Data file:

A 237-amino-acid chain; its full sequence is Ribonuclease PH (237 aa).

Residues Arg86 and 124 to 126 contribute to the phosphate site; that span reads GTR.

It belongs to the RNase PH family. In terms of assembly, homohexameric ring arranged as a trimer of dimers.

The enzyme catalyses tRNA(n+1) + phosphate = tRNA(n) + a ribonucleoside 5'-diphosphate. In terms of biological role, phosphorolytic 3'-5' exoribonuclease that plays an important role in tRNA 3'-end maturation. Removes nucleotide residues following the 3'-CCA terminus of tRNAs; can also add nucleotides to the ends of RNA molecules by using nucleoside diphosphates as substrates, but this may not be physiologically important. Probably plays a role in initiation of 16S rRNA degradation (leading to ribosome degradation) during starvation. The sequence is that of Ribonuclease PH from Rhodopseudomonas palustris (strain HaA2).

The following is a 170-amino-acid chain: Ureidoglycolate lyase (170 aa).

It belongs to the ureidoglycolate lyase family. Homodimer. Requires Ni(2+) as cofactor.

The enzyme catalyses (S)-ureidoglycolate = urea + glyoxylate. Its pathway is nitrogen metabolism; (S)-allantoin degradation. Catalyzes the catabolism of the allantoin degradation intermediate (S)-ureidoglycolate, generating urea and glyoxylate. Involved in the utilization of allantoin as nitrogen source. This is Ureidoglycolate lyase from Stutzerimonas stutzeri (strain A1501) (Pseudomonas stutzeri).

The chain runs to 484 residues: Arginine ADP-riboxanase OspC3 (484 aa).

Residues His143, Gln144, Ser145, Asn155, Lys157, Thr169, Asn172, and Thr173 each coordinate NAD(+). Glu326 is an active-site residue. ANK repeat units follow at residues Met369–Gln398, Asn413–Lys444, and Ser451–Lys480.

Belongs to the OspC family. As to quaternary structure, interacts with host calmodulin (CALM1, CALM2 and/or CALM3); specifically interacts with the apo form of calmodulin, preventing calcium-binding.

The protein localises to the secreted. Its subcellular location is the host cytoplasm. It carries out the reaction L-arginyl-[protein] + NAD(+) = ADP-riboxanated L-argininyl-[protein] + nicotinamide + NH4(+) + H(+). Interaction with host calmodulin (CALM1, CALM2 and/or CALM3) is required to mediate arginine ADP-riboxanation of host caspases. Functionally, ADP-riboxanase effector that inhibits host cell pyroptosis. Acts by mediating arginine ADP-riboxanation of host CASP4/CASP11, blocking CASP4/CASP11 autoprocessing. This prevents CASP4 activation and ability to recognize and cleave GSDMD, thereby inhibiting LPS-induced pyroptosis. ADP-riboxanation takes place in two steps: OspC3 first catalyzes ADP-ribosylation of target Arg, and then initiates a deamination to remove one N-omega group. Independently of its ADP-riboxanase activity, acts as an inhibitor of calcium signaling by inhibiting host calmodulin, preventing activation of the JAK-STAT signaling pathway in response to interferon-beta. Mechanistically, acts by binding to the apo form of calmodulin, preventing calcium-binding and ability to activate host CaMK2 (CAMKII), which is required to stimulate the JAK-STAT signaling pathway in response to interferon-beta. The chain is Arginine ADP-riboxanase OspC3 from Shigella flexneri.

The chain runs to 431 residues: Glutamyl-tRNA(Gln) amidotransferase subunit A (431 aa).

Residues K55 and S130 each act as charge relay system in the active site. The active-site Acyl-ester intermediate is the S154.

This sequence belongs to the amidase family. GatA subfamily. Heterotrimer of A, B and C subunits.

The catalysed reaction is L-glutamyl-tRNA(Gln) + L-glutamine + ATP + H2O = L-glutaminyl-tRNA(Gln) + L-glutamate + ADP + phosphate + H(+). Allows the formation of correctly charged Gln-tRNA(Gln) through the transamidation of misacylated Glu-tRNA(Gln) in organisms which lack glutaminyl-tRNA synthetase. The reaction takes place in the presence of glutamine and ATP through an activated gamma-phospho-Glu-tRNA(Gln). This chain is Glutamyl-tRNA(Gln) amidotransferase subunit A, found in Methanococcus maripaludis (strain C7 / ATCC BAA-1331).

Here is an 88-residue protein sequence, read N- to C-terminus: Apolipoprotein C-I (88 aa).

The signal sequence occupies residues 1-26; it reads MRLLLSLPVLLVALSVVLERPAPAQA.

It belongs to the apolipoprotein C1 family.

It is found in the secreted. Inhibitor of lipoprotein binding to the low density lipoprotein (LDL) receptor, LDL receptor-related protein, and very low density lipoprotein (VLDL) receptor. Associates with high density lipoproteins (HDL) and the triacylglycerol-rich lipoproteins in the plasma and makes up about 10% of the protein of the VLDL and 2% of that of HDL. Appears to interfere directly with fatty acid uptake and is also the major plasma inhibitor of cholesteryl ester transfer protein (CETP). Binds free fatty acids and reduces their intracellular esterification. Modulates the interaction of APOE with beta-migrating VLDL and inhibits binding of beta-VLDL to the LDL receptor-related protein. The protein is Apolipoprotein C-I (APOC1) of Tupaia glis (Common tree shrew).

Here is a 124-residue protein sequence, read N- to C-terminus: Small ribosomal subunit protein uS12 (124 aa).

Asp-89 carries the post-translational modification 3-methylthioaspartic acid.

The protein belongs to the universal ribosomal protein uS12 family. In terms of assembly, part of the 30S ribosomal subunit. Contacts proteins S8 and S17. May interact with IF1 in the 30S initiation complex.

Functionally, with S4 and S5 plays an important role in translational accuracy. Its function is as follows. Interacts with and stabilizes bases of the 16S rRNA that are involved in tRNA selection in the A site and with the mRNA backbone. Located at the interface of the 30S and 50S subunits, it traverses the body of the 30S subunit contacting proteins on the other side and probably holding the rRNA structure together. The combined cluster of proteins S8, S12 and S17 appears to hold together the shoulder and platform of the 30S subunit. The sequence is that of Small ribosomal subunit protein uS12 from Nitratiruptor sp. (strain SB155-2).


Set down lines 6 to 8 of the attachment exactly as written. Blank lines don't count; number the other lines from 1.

It belongs to the ureidoglycolate lyase family. Homodimer. Requires Ni(2+) as cofactor.

The enzyme catalyses (S)-ureidoglycolate = urea + glyoxylate. Its pathway is nitrogen metabolism; (S)-allantoin degradation. Catalyzes the catabolism of the allantoin degradation intermediate (S)-ureidoglycolate, generating urea and glyoxylate. Involved in the utilization of allantoin as nitrogen source. This is Ureidoglycolate lyase from Stutzerimonas stutzeri (strain A1501) (Pseudomonas stutzeri).

The chain runs to 484 residues: Arginine ADP-riboxanase OspC3 (484 aa).